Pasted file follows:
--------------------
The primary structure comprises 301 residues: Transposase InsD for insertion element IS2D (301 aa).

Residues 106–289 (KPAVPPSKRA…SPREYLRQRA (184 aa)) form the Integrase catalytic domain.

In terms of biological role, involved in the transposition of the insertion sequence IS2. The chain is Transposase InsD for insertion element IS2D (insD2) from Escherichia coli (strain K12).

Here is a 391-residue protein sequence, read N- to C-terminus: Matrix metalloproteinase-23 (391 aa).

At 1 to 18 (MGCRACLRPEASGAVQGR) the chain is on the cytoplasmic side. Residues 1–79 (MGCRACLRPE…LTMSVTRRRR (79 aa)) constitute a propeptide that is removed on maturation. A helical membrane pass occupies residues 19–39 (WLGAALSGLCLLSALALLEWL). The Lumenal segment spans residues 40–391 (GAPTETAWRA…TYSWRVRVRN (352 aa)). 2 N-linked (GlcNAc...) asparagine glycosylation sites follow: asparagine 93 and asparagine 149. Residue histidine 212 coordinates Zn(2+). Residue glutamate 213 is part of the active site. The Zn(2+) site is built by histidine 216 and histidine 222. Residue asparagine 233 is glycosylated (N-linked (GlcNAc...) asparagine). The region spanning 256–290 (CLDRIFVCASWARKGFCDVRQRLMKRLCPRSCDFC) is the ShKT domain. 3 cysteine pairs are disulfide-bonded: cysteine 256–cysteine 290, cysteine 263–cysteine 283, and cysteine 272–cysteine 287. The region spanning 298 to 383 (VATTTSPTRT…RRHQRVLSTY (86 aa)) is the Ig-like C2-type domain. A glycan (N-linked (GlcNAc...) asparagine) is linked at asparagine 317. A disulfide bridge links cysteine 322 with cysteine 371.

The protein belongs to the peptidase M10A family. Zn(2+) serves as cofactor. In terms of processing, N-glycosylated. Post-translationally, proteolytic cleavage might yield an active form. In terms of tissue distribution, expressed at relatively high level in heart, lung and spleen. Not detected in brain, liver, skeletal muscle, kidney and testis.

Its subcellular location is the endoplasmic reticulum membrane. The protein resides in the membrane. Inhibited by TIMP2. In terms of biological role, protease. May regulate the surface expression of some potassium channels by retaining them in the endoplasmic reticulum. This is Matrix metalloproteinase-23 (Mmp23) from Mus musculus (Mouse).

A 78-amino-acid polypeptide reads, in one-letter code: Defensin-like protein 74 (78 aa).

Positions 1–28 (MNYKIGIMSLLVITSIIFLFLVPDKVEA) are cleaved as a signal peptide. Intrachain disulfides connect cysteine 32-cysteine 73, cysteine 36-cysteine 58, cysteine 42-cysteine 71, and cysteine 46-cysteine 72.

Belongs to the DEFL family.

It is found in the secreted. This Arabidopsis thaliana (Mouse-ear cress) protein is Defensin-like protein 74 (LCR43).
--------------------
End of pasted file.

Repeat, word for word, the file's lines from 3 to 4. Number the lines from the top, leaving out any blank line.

In terms of biological role, involved in the transposition of the insertion sequence IS2. The chain is Transposase InsD for insertion element IS2D (insD2) from Escherichia coli (strain K12).

Here is a 391-residue protein sequence, read N- to C-terminus: Matrix metalloproteinase-23 (391 aa).